Which writer/creator in TV inspired Ruth to pursue TV writing? “There is so much good television being produced at present, but the work of Sally Wainwright, British television writer and playwright, and BAFTA winner, has really inspired me.”
Sarah Goodman (ON)
Sarah Goodman was born in Toronto and has lived in New York, where she began making films. She has written and directed both narrative and documentary film. Her feature documentary Army of and When We Were Boys led to her short drama, Hidden Driveway, and her award-winning, critically acclaimed first feature drama Porch Stories, was released in Canada in June 2015 after touring festivals. Goodman has also written and directed documentary programs for television, such as the popular series Ancestors in the Attic, for which she wrote episodes spanning three seasons ,and the acclaimed National Parks Project. She is currently in development on a TV series, Conviction, with Lisa Jackson.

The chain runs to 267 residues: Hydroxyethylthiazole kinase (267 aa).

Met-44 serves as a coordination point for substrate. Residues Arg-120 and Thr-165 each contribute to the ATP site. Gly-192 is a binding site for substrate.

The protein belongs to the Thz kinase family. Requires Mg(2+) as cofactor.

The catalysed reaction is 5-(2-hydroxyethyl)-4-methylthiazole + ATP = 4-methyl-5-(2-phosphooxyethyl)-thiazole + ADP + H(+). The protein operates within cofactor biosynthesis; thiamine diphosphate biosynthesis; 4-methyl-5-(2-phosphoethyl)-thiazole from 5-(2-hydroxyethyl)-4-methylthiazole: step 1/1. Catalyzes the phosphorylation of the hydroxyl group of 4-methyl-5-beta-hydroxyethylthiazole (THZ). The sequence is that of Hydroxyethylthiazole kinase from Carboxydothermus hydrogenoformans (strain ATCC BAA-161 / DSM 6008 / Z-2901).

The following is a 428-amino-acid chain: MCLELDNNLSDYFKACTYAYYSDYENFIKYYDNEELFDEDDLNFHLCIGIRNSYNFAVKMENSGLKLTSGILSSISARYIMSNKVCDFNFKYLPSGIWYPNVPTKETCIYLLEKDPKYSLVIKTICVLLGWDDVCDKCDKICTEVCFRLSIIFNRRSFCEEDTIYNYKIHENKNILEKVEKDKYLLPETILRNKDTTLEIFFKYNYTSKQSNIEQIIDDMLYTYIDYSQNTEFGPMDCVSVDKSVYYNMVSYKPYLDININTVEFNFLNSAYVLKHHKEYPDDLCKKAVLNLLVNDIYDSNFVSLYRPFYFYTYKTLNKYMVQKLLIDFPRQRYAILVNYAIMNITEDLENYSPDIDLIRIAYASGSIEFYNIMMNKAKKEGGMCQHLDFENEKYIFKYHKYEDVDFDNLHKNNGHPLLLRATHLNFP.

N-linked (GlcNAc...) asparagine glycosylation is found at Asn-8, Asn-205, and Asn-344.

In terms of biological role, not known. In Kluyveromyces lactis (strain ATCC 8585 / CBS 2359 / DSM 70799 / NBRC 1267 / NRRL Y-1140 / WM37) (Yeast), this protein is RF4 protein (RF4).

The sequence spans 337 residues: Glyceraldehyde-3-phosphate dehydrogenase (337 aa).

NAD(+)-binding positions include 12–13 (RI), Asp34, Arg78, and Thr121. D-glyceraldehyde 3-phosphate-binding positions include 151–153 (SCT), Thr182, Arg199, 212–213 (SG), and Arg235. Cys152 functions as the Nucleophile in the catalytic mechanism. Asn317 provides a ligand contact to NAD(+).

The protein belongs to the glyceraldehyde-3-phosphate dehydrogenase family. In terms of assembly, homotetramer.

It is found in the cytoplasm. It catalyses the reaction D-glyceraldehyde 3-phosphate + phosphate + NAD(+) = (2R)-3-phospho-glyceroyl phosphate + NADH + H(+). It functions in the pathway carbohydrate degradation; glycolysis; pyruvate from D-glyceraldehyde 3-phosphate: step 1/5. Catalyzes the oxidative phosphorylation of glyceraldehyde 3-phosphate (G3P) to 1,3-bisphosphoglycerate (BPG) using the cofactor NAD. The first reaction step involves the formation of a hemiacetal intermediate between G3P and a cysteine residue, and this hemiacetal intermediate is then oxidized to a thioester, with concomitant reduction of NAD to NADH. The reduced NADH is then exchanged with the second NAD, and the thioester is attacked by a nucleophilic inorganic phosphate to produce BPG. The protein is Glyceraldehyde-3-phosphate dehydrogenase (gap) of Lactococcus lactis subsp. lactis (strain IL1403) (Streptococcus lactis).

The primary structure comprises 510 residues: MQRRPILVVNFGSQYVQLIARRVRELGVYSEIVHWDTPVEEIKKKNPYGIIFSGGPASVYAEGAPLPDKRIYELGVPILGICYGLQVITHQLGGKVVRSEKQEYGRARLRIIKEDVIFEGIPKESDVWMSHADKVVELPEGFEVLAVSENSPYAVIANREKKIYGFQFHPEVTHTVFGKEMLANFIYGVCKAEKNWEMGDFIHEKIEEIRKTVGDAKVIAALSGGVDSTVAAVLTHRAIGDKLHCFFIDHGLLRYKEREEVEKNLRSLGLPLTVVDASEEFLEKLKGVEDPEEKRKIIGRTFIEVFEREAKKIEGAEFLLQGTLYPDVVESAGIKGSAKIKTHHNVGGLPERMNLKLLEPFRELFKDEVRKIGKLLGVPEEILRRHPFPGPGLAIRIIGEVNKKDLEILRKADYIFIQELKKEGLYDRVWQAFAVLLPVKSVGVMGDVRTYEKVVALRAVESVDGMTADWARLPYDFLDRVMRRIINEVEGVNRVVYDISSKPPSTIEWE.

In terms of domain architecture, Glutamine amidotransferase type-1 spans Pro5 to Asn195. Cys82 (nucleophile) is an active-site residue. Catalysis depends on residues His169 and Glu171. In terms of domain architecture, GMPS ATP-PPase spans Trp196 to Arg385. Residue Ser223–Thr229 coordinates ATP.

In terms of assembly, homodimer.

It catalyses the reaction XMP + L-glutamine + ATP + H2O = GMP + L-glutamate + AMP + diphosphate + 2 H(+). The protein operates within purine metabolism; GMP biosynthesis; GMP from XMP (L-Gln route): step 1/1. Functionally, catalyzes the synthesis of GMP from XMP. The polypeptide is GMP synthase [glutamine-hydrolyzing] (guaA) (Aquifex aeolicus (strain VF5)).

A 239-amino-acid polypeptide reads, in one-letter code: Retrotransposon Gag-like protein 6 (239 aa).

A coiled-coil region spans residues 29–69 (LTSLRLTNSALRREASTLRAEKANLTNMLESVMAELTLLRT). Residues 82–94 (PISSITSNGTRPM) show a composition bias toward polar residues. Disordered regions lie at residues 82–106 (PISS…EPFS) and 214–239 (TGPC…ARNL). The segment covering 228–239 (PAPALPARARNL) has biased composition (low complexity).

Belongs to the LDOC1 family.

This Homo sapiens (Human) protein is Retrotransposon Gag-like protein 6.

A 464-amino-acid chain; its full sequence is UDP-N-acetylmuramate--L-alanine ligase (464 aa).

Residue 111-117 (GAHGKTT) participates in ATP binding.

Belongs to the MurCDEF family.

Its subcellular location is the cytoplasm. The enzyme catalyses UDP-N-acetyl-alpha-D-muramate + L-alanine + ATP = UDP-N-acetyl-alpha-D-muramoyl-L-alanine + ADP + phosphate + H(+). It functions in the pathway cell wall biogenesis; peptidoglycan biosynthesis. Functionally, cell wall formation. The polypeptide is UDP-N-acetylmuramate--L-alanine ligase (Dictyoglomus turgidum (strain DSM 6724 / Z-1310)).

Who inspired Sarah to make the move to TV writing? “Jill Soloway (Transparent, Six Feet Under). She’s amazingly smart, funny, and subversive.”
"It helps to have an ear for dialogue and some brains, but mostly TV writing is a craft that can be learned with time. Lots. So don’t expect to be good right from the beginning; in fact assume you aren’t. Once you got humble down, there are really just two things to do. Read scripts and write them. Repeat over and over. And one final thing: don’t just watch TV; watch people."
- Avrum Jacobson